There were other strange elements to this particular story. The family has since expressed concern as to how a 19 year old man would have the ability to gain intimate access to an eleven year old girl and get her pregnant. The man had to have been around the home for some purpose, and it makes sense that he was more than likely dating or friendly with one of the older girls living there. The two older girls in the home were 20 and 19 when my mother was born, the 20 year old had previously had a baby, and my mother’s father and the older 19 year old who we were taught was our grandmother, were both born in 1925, and with both of them being 19, it’s common sense that they more than likely had a relationship as the other girls were all minor children. This of course would mean that the man some how had sex with the older daughter’s kid sister and impregnated her. It seems logical that the family would have taken serious legal action against the man considering my grandmother’s age at the time, but the bitter feud between the women that lasted until their deaths points to a clear indication that my grandmother was persecuted as a result, and she just may have been targeted because she mothered a child by a man in a relationship with an older sister who would subsequently be forced to be named the child’s mother.
My grandmother’s marital records illustrates further proof of just how bad the relationship in her parent’s home was only a few years after she gave birth to my mother. She was married at an early age (16) and even during those times, minors had to have a parent or guardian sign the license giving consent to the marriage. In 1949 when she was married, her address is listed as being the same as that of the family of the man she was going to wed, and the person who signed the license giving consent to the marriage was in fact the grandmother of her husband to be. This raises questions as to why my grandmother left her parent’s home, and how her grandmother-in-law had obtained guardianship over her or the legal right to give consent to her marriage. There must have been serious and continued turmoil among the Johnson sisters that forced my grandmother out of that home, and causing her to have to go and live with her future husband’s family.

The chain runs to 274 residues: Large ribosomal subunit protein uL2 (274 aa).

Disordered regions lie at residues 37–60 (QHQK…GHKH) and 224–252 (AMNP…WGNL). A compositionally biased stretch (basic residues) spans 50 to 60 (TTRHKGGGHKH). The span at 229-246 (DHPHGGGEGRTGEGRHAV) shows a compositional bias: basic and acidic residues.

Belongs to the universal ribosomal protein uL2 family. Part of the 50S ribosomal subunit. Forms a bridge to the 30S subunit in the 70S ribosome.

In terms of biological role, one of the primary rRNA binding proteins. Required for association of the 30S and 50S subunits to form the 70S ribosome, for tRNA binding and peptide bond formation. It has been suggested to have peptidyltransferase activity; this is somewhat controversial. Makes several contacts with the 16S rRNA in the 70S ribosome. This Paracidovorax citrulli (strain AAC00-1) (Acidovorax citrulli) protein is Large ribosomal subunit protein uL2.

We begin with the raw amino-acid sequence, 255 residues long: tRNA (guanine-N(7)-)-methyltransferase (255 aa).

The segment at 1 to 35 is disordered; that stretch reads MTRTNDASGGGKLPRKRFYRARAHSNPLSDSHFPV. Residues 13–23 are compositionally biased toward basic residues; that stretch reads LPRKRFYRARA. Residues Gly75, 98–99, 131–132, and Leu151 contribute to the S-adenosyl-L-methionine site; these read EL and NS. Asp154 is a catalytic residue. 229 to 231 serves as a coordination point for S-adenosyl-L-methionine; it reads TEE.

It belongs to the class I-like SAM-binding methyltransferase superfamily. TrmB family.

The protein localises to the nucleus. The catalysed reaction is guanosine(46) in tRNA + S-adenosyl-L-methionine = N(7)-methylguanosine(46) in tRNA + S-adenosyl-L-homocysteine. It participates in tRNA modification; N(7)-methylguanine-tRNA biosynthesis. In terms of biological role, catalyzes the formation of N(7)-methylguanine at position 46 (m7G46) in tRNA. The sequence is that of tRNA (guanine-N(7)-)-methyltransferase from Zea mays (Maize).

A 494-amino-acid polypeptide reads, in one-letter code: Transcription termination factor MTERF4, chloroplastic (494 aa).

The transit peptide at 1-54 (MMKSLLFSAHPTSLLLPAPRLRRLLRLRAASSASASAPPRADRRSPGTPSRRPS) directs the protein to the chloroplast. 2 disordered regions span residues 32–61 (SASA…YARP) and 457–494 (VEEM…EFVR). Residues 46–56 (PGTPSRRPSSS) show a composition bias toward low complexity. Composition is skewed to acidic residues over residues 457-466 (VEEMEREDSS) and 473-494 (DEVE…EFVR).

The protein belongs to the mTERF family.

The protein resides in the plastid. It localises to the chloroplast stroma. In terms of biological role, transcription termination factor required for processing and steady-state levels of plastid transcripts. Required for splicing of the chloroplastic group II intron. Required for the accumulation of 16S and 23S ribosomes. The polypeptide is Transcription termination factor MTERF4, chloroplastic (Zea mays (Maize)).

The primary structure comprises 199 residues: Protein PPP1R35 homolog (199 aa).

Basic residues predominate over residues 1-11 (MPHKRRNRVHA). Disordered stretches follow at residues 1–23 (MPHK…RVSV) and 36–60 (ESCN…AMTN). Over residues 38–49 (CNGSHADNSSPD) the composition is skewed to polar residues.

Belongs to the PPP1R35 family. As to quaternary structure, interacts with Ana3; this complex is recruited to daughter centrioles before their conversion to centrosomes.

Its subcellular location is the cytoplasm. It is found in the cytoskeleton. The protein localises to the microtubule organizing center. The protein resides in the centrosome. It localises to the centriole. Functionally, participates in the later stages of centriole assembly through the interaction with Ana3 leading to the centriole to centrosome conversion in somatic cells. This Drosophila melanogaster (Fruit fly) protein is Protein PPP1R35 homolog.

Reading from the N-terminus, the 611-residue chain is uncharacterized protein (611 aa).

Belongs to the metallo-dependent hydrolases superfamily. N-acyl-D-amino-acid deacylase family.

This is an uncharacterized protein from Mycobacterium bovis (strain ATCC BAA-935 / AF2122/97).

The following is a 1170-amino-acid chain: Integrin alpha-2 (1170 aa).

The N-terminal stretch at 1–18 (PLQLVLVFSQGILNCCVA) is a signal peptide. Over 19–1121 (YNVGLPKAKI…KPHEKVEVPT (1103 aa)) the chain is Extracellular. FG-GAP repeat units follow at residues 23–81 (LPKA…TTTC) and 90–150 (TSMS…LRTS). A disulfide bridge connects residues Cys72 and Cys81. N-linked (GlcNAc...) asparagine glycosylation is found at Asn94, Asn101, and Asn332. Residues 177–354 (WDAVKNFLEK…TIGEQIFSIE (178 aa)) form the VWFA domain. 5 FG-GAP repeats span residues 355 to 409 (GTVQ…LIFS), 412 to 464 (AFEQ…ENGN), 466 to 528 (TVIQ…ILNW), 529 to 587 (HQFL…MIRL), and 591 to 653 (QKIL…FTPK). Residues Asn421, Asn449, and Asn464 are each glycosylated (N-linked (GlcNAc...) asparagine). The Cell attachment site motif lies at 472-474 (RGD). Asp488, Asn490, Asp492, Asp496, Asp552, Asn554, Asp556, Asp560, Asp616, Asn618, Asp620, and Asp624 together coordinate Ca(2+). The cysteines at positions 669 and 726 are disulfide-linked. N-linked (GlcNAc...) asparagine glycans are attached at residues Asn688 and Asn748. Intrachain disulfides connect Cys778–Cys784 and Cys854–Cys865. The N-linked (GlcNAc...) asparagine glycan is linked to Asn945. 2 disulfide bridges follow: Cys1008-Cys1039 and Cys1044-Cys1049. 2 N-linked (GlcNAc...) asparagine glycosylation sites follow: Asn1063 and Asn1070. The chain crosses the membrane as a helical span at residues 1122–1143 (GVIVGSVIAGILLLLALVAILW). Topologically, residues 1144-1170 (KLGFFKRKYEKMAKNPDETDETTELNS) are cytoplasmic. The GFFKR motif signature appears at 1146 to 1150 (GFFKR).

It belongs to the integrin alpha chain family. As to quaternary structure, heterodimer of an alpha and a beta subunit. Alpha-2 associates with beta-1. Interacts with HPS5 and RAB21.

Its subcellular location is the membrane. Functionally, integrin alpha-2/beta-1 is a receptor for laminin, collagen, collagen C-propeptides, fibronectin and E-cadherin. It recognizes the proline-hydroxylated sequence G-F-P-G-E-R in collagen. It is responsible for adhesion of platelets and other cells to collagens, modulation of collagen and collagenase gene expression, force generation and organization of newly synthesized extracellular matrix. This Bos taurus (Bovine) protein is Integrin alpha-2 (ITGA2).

Also, the older sister who was named as my mother’s mom had a son a short time later. She would eventually give him away for some unknown reason, and I suspect that she may have mothered a child by the same man who fathered my mother, which reveals that she may have continued an intimate relationship with the same man who had raped her younger sister just a few years prior. She married her husband while purportedly having 5 kids, and stories told over the years that the family couldn’t afford to provide for all of the children and rationalizing giving away her first born child just doesn’t make sense at all. Having a child by a man who had fathered a child by your kid sister must have been a tremendous burden to carry psychologically, and this sister may have held serious animosity toward my grandmother for having to give her first born child away because the pain probably was just too much to bare. To complicate matters even more, this women’s children have repeatedly told the family for years that my mother never stayed the night over their house, and for the most part never lived in their home. My mother was actually raised by her grandmother and these recent revelations may explain why. My grandmother was too young to care for a child, so her mother raised the baby, and the title of mother placed on my grandmother’s older sister was only to conceal the child pregnancy and the family from public scrutiny.